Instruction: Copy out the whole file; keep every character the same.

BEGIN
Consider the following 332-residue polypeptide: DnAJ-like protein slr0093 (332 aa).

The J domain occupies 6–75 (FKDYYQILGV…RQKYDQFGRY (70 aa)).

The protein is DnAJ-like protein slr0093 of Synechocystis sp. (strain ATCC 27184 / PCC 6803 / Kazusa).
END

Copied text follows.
Consider the following 332-residue polypeptide: DnAJ-like protein slr0093 (332 aa).

The J domain occupies 6–75 (FKDYYQILGV…RQKYDQFGRY (70 aa)).

The protein is DnAJ-like protein slr0093 of Synechocystis sp. (strain ATCC 27184 / PCC 6803 / Kazusa).